Marcus stepped toward her, pinning her against the chair that sat opposite the couch. “Jules, I care for you. Can’t we work this out? I’d like for us to still be friends.” He raised his hand to touch her cheek.

She turned away.

“No, Dr. Patterson. From now on, any interactions we have will be on a professional level.” She placed her hands on his chest and pushed hard against the soft fabric of his coat, moving him out of her way.

He grabbed her hand. “You don’t mean that, Jules.”

The heat of her ire rose to her cheeks “Yes, Dr. Patterson, I do. And if you ever call me Jules again,” she pulled her hand from his and pointed toward the coffee table, “you’ll be wearing that plant as a hat. Now, get out.”

                                                                                                                                ∞

The ice cream melted on her tongue, and she closed her eyes and rolled her shoulders. Every time she thought of that two-timing—no—three-timing jerk, she wanted to follow through on her threat. But instead of one plant on his head, she wanted to rub him down with poison ivy and buy up all the calamine lotion in the tri-state area.

She sighed and stuck her spoon in the container of chocolate swirl brownies.

The relationship had been doomed from the beginning. He’d somehow made her feel less. He downplayed her work with landscaping and dismissed any concerns she voiced about their differences. He’d only had eyes for himself. And well, every other pretty woman who came into view. She huffed. “Idiot.”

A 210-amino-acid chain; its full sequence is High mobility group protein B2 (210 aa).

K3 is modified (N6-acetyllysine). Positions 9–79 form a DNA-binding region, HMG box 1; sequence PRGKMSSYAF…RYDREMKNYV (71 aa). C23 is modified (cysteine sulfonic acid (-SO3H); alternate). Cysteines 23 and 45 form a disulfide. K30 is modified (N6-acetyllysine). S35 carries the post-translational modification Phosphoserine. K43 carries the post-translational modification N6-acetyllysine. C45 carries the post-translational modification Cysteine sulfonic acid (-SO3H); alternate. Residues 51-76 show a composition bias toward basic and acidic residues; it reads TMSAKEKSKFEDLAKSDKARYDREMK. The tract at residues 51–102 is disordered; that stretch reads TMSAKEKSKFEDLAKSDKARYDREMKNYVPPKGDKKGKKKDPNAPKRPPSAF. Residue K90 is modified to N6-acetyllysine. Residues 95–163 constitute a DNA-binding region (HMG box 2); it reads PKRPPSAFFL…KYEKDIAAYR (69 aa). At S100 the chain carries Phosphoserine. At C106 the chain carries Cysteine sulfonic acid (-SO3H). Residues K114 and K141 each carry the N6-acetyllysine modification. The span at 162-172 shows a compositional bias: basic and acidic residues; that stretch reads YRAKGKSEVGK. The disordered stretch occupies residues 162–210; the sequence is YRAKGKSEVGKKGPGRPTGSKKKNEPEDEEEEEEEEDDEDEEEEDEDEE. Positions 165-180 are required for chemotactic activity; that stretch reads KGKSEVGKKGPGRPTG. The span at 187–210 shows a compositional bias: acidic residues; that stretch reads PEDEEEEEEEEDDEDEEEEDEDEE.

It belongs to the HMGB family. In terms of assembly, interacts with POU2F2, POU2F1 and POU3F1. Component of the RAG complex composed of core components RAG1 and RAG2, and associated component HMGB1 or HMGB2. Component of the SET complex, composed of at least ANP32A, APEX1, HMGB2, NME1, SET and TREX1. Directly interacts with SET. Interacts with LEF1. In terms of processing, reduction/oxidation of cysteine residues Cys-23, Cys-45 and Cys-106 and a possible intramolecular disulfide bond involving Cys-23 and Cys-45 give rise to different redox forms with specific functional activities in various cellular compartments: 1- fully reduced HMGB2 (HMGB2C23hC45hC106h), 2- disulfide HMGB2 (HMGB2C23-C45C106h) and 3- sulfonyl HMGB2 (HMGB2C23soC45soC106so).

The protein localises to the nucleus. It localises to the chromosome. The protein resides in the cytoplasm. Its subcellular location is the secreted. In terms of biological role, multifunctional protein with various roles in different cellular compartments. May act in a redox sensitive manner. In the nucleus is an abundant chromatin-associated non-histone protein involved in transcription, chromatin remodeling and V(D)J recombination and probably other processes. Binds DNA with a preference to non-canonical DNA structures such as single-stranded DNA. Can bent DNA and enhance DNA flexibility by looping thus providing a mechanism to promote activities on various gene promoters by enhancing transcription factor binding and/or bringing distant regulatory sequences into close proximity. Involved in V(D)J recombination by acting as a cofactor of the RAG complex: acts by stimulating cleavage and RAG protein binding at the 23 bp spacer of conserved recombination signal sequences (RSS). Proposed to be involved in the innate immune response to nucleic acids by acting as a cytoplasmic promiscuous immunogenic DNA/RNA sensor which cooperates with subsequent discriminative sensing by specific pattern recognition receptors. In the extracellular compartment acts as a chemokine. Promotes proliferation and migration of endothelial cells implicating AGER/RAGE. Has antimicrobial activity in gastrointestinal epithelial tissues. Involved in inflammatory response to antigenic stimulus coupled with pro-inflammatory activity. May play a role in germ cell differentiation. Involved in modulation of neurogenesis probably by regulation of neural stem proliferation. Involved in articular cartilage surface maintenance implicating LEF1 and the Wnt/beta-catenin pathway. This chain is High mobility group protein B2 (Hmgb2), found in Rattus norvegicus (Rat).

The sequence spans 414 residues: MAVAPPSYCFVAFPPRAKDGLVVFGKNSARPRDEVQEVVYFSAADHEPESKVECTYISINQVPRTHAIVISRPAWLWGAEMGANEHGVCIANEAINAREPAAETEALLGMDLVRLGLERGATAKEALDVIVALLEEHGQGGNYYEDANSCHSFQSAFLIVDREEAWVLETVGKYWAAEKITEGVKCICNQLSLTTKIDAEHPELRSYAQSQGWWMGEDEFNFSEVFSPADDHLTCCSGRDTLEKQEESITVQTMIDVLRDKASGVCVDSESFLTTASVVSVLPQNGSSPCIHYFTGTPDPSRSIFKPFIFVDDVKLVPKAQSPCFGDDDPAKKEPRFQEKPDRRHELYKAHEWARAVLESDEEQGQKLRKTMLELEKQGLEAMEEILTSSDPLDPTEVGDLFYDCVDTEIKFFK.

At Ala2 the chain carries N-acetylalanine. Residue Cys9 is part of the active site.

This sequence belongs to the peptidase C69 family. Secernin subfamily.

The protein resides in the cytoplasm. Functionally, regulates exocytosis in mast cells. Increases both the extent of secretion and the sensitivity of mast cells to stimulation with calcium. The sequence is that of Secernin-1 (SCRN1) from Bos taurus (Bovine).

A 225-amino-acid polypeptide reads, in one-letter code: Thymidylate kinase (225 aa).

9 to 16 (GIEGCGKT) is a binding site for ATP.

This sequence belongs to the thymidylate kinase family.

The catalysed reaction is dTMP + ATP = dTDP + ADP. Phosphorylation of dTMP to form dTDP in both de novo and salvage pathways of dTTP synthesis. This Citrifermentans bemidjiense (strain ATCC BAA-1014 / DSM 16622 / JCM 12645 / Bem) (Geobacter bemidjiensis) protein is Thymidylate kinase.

Now she needed to make the call about the other job. She smiled. She’d made it sound as if she’d taken an internship or planned to go on an expedition. She hadn’t lied, but she hadn’t gone out of her way to make sure he had the right picture.

She picked up her phone and scanned her favorites list. Tapping the well-known number, she dialed her sister, Paige, and waited for her to pick up.

“Hey, I was just thinking about you.”

“Hey, sis. How are you? Enjoying the thrills of small-town America?”

“Oh, more than I can say. There’s a carnival every night.” Paige laughed. “To be honest, I’m swamped. The business has grown every month since I opened my doors last May. I don’t think I can keep going without help.” She paused. “Have you given any thought to my offer?”

Julie leaned back against the couch and tucked her feet up under her. She hugged one of the pillows to her chest. “Actually, I have.”

“And?”

“If you’ll have me, I’d love to come.” Julie stared at the plant still sitting on the coffee table. “I think I need some time away.”

“Umm. That doesn’t sound good. What happened? Something with Mr. Dreamboat?”

“He turned out to be more like Dr. Shipwreck.” Julie bit her lip as she tried to decide how much to tell Paige. She had rushed into the relationship and given her whole heart. She didn’t want Paige to know how much it ached right now. “Let’s just say he thought dating was a group activity.”

“Oh no. We must be the world’s worst at picking men.”

“I know, right?” Julie said. “Every time I think I’ve found the one, he winds up being the wrong one.”

“Well, there is a bright side,” Paige said.

“What’s that?” Julie asked.

“At least you didn’t marry yours.” Paige sighed. “I talked with Mom and Dad last week. It’s definite they’re going to Scotland for the summer.”

“So, Tessa will be coming your way.” Julie threw the pillow back onto the couch and plopped against it, stretching out her legs.

“Yeah. Mom said she’ll finish up the semester mid-May, and they didn’t see any reason why she shouldn’t come straight here.”

Julie resisted the urge to groan. “Well, it is what it is. Perhaps a year of college has helped the wild child settle down.”

“I wouldn’t count on it. She posted on her page that she and three others from her Curb and Conserve group got thrown out of one of the stores in the mall last week for protesting the use of real fur in some of the coats they carried.”

“Sounds like a classic Tessa move. At least, you and I will be together to present a united front.”

Paige laughed. “I love Tessa but keeping her in check is like herding tornadoes.”

“Umm true,” Julie said. “Here’s hoping no one gets blown away.”